1 April ~ In May 1988 Chelsea were preparing for a season in the Second Division and football grounds were hostile and dangerous places
Nominations for the coveted McAlpine Award have been a bit sparse in the last few months, and last month it got left out because of lack of space, so no doubt you're all frothing at the mouth to hear about the latest candidates. For any new readers, this prestigious trophy, a tubular steel structure surrounded by wire mesh and mounted on a tasteful asphalt base, is awarded to clubs with the very worst facilities for away fans. Past winners have included claustrophobic Carrow Road, the matchless Manor Ground and hideous Highfield Road.
M Hutton of Milton Keynes writes of the pleasures of a day out in the wilderness of Stamford Bridge: "The away supporters' terracing at Chelsea is divided into four sections – two are directly behind the goal and the other two are flanking the central ones.
On arrival, we found dozens of fans milling around the path between the turnstiles and the terracing. We soon discovered why – the police were shepherding the fans into the furthest section of terracing, one that isn't directly behind the goal. The loiterers were waiting for a central section to be opened up. As we reached the terracing, one of these section was opened, and we found a reasonable spot, behind a barrier and far enough back not to have to observe the game through the perimeter fence.
We settled down to read the jokes page of the Chelsea programme – 'Ken Bates Writes' – only to be interrupted by a cry of 'Oi, you, come down here'. This is a Metropolitan Police force phrase meaning 'Would you kindly stand at the front of the terracing'. Having no desire to watch a game with our faces pressed up against a fence, we decided to adopt John Motson commentary tactics – ignore the voice and hope it will go away. But alas, this was a persistent policeman. A Sergeant, no less, not one of those fresh-faced teeny-coppers, and we were further accosted.
My next ploy was to try satire and I enquired whether he would like us on the terrace side or pitch side of the perimeter fence. This was obviously not to the Old Bill's liking, or so I inferred from his 'One more word out of you and you'll be ejected Sunny Jim' riposte. And he meant it – very soon after, he ejected two fans for climbing over the fence separating the sections. So we were forced to the front of the terracing.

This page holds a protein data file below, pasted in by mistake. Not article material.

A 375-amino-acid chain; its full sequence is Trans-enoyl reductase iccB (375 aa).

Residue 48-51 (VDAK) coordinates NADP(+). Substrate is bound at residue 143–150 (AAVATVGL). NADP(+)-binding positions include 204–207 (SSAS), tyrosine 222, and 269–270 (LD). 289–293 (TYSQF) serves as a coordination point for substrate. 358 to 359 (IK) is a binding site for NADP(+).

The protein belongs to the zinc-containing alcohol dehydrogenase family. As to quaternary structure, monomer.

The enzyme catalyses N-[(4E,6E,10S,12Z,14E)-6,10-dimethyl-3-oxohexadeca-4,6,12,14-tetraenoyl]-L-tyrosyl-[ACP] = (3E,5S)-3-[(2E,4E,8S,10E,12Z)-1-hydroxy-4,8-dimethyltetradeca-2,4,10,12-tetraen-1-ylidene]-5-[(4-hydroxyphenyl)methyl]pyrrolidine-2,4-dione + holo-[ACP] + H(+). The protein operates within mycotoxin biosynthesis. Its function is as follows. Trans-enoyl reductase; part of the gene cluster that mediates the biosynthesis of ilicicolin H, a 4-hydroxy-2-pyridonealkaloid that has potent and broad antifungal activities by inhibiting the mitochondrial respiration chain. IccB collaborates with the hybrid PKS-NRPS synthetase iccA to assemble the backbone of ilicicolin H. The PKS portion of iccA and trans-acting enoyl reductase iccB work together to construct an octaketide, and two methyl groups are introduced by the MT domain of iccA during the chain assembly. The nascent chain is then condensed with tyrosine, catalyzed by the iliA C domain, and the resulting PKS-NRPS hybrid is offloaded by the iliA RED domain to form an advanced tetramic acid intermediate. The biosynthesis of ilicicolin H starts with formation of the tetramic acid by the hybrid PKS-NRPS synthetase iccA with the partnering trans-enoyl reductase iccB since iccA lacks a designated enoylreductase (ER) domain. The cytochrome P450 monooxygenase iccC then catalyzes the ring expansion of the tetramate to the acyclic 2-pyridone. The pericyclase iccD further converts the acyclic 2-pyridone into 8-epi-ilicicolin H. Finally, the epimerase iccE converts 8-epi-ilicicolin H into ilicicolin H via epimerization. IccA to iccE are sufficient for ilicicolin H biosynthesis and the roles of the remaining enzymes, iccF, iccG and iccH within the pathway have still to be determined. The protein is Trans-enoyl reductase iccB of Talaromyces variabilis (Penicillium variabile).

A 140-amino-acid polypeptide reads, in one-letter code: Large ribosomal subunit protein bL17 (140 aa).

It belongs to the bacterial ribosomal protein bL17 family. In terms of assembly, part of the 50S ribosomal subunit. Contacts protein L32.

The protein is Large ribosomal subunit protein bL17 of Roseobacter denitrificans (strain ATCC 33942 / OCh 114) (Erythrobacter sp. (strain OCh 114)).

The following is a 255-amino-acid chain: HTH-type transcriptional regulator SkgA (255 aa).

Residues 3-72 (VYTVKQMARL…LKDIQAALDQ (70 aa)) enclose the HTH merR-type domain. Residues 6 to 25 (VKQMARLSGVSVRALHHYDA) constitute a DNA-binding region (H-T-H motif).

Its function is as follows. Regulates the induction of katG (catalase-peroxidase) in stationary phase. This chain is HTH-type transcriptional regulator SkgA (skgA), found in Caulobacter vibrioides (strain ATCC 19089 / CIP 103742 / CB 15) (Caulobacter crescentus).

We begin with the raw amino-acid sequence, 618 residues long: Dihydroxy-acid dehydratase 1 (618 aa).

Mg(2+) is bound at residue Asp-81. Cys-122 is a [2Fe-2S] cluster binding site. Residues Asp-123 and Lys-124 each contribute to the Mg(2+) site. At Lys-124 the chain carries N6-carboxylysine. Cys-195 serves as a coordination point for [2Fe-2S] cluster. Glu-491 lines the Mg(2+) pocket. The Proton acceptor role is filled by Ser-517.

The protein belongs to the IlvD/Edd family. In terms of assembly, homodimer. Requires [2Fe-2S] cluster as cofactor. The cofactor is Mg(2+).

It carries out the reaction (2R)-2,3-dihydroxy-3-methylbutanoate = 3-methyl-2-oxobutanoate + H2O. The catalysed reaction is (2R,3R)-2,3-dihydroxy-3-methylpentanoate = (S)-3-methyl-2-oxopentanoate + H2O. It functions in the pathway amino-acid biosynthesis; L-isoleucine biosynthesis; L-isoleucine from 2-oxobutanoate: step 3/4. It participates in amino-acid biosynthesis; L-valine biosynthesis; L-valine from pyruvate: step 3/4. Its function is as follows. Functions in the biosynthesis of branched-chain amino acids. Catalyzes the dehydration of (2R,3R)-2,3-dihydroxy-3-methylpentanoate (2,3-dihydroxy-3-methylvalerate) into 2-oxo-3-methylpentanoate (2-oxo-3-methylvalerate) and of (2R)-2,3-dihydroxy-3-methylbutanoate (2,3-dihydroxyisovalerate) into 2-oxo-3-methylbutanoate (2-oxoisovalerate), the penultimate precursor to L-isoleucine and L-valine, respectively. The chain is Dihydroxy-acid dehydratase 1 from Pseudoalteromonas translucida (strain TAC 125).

Now the issue at stake here is this – surely if you pay your entrance fee to the terraces, you are paying to be able to stand where you choose, within reason of course. But it seems at Chelsea you pay your money (£4.00) and are shown exactly where you are to stand. Visits to Chelsea's away enclosure have never exactly been one of life's delights – long waits after the game has finished, no shelter, poor facilities etc, but we've learnt to expect these. This new policy will surely deter people from watching their team when they are playing at Chelsea. And surely any decrease in away supporters will not help to swell the coffers of the 'Save the Bridge' campaign."
Meanwhile, Andy Taylor has been looking at, and through, some of the splendours on offer at the grounds of two Second Division promotion challengers. "Following on from the debate about accommodation for away fans at Middlesbrough in recent issues, I feel that another heart-warming feature of grounds in the late 80s ought to be highlighted. Watching the Middlesbrough v Everton cup game on TV in February, I noticed the fence in front of the home fans' enclosure has been crowned with a row of plastic spikes (possibly installed after the coin-throwing incident at the Sutton cup match?).
The use of these five-inch spikes is not exclusive to Ayresome Park; my first experience of them was when I visited Hull on the Saturday before Christmas. On pulling into Boothferry Park station I looked at the away end and the fence seemed to be festooned with tinsel – on closer inspection it dawned on me that the 'tinsel' was in fact a rather less festive row of the aforementioned spikes, albeit tastefully decorated in Hull's colours of gold, red and black. The effect was made worse by the spikes being placed in the line of sight between us and the far goal, a problem which cannot be avoided thanks to Hull's poxy 14-step supermarket away end.
I have a feeling that this phenomenon may well spread across the nation's grounds in future months – it could already be at others that I am not aware of. The worrying implication is that it is now apparently acceptable for crowd control to involve the possible maiming of fans.
This being the case, I have a suggestion along those lines; why don't they go the whole hog and dispose of those annoying fans by simply stretching a trip wire around the perimeter possibly with a low-voltage electric current running through it. If breached, a controlled explosion occurs. Of course, one effect of this would be to deter most people from coming to matches, but then I think that's what the police want isn't it?"
Finally, a word about Millwall. No, not that word – cynics. On being shown round the ground on our recent venture into darkest New Cross (see last issue), it was a pleasant surprise to see how bright and well-kept it all was, neatly painted in blue and yellow and really looking, as Dan Maskell might say, a picture. However, despite the vast amounts of terracing available (there are only 3,200 seats), the away supporters pen is tiny, and stuck right in the corner, with views from most of it totally obscured by a floodlight! For those of a nervous disposition (and that probably includes most away fans going to Millwall), this must be scant reward for the considerably achievement of actually finding the ground.